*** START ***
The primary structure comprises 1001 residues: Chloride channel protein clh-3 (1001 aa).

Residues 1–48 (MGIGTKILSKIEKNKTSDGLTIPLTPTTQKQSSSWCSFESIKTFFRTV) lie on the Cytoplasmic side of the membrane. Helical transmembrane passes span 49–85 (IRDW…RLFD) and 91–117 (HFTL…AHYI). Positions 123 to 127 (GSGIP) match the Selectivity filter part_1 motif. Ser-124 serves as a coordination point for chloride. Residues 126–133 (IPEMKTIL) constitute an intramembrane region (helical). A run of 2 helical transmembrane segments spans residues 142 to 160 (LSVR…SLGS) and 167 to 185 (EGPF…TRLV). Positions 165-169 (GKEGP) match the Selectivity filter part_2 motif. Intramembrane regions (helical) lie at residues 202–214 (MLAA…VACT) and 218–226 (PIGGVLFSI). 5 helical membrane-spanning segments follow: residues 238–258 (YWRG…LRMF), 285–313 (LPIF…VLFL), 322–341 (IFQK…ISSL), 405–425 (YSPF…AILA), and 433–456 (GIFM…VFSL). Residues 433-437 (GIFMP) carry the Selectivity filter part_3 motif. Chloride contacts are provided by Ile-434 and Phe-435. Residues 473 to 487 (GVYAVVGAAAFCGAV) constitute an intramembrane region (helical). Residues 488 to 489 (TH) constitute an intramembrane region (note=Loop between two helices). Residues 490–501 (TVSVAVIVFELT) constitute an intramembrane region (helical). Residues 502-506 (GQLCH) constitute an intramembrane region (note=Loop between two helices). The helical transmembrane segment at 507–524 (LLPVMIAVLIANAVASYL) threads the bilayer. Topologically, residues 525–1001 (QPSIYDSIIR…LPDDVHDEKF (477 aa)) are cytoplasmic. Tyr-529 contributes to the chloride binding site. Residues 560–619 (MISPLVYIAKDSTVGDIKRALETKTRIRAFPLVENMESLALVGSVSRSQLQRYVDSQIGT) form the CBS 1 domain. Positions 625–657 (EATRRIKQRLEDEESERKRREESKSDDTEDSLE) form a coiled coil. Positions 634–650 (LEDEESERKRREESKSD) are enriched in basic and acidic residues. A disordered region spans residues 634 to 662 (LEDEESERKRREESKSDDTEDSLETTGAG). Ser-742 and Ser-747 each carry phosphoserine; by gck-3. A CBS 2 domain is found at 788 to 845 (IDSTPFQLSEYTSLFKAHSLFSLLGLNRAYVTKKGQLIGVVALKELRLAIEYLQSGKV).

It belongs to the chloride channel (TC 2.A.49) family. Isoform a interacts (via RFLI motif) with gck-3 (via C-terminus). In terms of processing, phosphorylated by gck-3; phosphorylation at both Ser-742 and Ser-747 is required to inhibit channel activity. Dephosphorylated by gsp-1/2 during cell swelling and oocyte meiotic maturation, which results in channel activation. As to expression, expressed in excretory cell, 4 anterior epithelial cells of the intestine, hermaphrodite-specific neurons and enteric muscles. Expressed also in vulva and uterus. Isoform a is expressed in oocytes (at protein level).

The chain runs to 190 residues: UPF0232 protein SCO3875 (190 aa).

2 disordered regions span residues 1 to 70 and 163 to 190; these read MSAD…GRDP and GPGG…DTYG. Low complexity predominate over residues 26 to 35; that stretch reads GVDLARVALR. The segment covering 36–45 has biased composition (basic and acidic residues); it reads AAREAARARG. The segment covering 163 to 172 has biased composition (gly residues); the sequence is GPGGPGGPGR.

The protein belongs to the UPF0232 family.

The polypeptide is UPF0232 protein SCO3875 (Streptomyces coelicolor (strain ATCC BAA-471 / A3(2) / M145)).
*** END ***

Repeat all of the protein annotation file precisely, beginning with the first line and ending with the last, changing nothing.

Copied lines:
The primary structure comprises 1001 residues: Chloride channel protein clh-3 (1001 aa).

Residues 1–48 (MGIGTKILSKIEKNKTSDGLTIPLTPTTQKQSSSWCSFESIKTFFRTV) lie on the Cytoplasmic side of the membrane. Helical transmembrane passes span 49–85 (IRDW…RLFD) and 91–117 (HFTL…AHYI). Positions 123 to 127 (GSGIP) match the Selectivity filter part_1 motif. Ser-124 serves as a coordination point for chloride. Residues 126–133 (IPEMKTIL) constitute an intramembrane region (helical). A run of 2 helical transmembrane segments spans residues 142 to 160 (LSVR…SLGS) and 167 to 185 (EGPF…TRLV). Positions 165-169 (GKEGP) match the Selectivity filter part_2 motif. Intramembrane regions (helical) lie at residues 202–214 (MLAA…VACT) and 218–226 (PIGGVLFSI). 5 helical membrane-spanning segments follow: residues 238–258 (YWRG…LRMF), 285–313 (LPIF…VLFL), 322–341 (IFQK…ISSL), 405–425 (YSPF…AILA), and 433–456 (GIFM…VFSL). Residues 433-437 (GIFMP) carry the Selectivity filter part_3 motif. Chloride contacts are provided by Ile-434 and Phe-435. Residues 473 to 487 (GVYAVVGAAAFCGAV) constitute an intramembrane region (helical). Residues 488 to 489 (TH) constitute an intramembrane region (note=Loop between two helices). Residues 490–501 (TVSVAVIVFELT) constitute an intramembrane region (helical). Residues 502-506 (GQLCH) constitute an intramembrane region (note=Loop between two helices). The helical transmembrane segment at 507–524 (LLPVMIAVLIANAVASYL) threads the bilayer. Topologically, residues 525–1001 (QPSIYDSIIR…LPDDVHDEKF (477 aa)) are cytoplasmic. Tyr-529 contributes to the chloride binding site. Residues 560–619 (MISPLVYIAKDSTVGDIKRALETKTRIRAFPLVENMESLALVGSVSRSQLQRYVDSQIGT) form the CBS 1 domain. Positions 625–657 (EATRRIKQRLEDEESERKRREESKSDDTEDSLE) form a coiled coil. Positions 634–650 (LEDEESERKRREESKSD) are enriched in basic and acidic residues. A disordered region spans residues 634 to 662 (LEDEESERKRREESKSDDTEDSLETTGAG). Ser-742 and Ser-747 each carry phosphoserine; by gck-3. A CBS 2 domain is found at 788 to 845 (IDSTPFQLSEYTSLFKAHSLFSLLGLNRAYVTKKGQLIGVVALKELRLAIEYLQSGKV).

It belongs to the chloride channel (TC 2.A.49) family. Isoform a interacts (via RFLI motif) with gck-3 (via C-terminus). In terms of processing, phosphorylated by gck-3; phosphorylation at both Ser-742 and Ser-747 is required to inhibit channel activity. Dephosphorylated by gsp-1/2 during cell swelling and oocyte meiotic maturation, which results in channel activation. As to expression, expressed in excretory cell, 4 anterior epithelial cells of the intestine, hermaphrodite-specific neurons and enteric muscles. Expressed also in vulva and uterus. Isoform a is expressed in oocytes (at protein level).

The chain runs to 190 residues: UPF0232 protein SCO3875 (190 aa).

2 disordered regions span residues 1 to 70 and 163 to 190; these read MSAD…GRDP and GPGG…DTYG. Low complexity predominate over residues 26 to 35; that stretch reads GVDLARVALR. The segment covering 36–45 has biased composition (basic and acidic residues); it reads AAREAARARG. The segment covering 163 to 172 has biased composition (gly residues); the sequence is GPGGPGGPGR.

The protein belongs to the UPF0232 family.

The polypeptide is UPF0232 protein SCO3875 (Streptomyces coelicolor (strain ATCC BAA-471 / A3(2) / M145)).